@Cupcake15 - That is true, although various flat tax plans do have exemptions or rebates for lower incomes to help avoid overtaxing them. As of now, so many people don't pay any federal tax at all that I think it has become a little imbalanced. If you take from 50% of the people and give it to the other 50% of the people, even if the 50% you're taking it from can afford it, there comes a point where it is unfair.

Remember, compared to most of the rest of the world our poorest 50% is doing pretty well. I don't hear too many of them volunteering to give money to the rest of the world, many of whom are starving, just because they can "afford it".

emtbasic
Post 4

There's nothing worse than paying tax on top of tax. This really annoys me with things like gasoline and liquor. You pay the retail price, plus state "special" tax, plus federal "special" tax, plus "sin" tax, if any, plus sales tax. Big fun.

Plus, a lot of the taxes are a percentage, so when the price of something goes up, the tax revenue goes up. Which makes the government agencies get used to the revenue. Which means that when the price goes back down, they bemoan the "loss", which is really only a return to normal, and want to raise the tax.

At some point enough is enough, and people are going to get really sick of being taxed to death. I'm surprised it hasn't happened already.

SauteePan
Post 3

@Cupcake15 - I don’t know about having a national surtax. I think that if surtax or a flat tax were to occur in the United States, it would have to be capped and some essential categories like food would have to be exempt from taxes.

Also, we would have to then curtail the current IRS tax laws because if not we will have double taxation just like they have in many countries in Europe. If we develop a national surtax we then have to consider abolishing the income tax because if not it would just be too much, but that is going to be a huge hurdle because government programs are almost impossible to change or abolish once they have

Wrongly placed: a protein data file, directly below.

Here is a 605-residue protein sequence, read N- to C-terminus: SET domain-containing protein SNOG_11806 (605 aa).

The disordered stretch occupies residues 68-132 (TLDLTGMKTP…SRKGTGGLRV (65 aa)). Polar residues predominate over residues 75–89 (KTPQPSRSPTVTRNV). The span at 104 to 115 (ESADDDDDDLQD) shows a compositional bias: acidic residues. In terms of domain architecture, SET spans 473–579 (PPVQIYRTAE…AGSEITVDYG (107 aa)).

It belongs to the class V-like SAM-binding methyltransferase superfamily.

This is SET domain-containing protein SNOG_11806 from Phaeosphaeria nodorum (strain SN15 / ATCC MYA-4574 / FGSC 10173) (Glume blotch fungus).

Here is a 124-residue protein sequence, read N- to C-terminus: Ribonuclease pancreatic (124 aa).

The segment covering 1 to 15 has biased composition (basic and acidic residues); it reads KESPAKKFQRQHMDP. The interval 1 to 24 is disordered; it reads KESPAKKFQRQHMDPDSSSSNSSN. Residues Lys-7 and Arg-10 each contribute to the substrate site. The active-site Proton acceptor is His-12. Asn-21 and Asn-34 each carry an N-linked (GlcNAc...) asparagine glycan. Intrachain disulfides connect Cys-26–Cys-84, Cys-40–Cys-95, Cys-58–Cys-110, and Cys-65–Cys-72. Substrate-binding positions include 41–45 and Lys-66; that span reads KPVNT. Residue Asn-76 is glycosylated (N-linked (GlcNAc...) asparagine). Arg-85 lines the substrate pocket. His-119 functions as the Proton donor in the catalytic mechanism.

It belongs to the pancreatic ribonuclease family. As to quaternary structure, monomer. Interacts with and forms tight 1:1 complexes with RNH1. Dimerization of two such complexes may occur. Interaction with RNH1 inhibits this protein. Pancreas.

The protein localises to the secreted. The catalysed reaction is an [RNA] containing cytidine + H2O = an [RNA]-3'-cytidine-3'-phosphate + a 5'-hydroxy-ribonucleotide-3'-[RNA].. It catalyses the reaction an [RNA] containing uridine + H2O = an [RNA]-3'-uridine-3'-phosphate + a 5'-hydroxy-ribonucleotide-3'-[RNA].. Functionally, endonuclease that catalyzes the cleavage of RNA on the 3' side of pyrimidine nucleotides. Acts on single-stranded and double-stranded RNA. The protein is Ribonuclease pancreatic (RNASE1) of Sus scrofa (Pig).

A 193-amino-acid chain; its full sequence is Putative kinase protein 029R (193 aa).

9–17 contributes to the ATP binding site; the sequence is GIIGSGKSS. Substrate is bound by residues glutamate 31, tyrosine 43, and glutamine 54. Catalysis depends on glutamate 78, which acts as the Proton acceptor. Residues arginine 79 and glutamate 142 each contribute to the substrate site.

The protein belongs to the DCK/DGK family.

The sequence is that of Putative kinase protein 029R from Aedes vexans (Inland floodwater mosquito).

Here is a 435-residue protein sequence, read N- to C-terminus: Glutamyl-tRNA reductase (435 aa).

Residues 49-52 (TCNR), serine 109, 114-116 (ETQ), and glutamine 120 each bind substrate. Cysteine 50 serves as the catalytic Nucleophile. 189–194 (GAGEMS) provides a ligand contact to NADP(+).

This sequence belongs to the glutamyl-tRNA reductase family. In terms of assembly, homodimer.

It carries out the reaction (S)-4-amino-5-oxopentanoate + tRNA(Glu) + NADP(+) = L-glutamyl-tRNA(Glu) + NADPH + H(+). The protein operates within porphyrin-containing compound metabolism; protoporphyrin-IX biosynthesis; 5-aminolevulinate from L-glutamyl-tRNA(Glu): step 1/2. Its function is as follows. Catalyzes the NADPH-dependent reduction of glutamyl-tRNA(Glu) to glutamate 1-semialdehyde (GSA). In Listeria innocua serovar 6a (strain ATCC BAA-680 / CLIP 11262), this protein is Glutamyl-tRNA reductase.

been implemented.

I think that it is very hard for politicians to cut taxes at all once they create a tax like this. We have to be careful with what we wish for because there is always another side to consider.

cupcake15
Post 2

@Oasis11 - A flat tax sounds like a good idea until you really analyze it. First, a surtax on goods and services would make everything more expensive and it would hit the poor disproportionately harder than it would the wealthy.

The reason is simple. For example if you apply a surtax on cars it might mean that the poor person will no longer be able to afford to buy a car because the additional tax puts the car out of reach.

However, a wealthy person can easily pay this tax and not be affected by the outcome. If you go further and tax food the same way you will find that a poor person may have to buy fewer groceries because they will not have any income leftover to pay the tax while a wealthier person with a lot of disposable income can buy what they want because the amount will not affect their standard of living.

oasis11
Post 1

I think that estate tax is surtax that is unfair because these assets were taxed when the person was alive. The only difference is that the heirs are now being taxed on the inheritance that they received.

I personally don’t think that we should have an estate tax because these assets were already taxed at one point in the deceased person’s life and now they are going to be taxed again. It just doesn’t seem fair.

I understand that the government has to raise revenue but I think that maybe a surtax on goods and services like a flat tax might be better because tourists could also contribute to the government’s revenue and more money could be raised.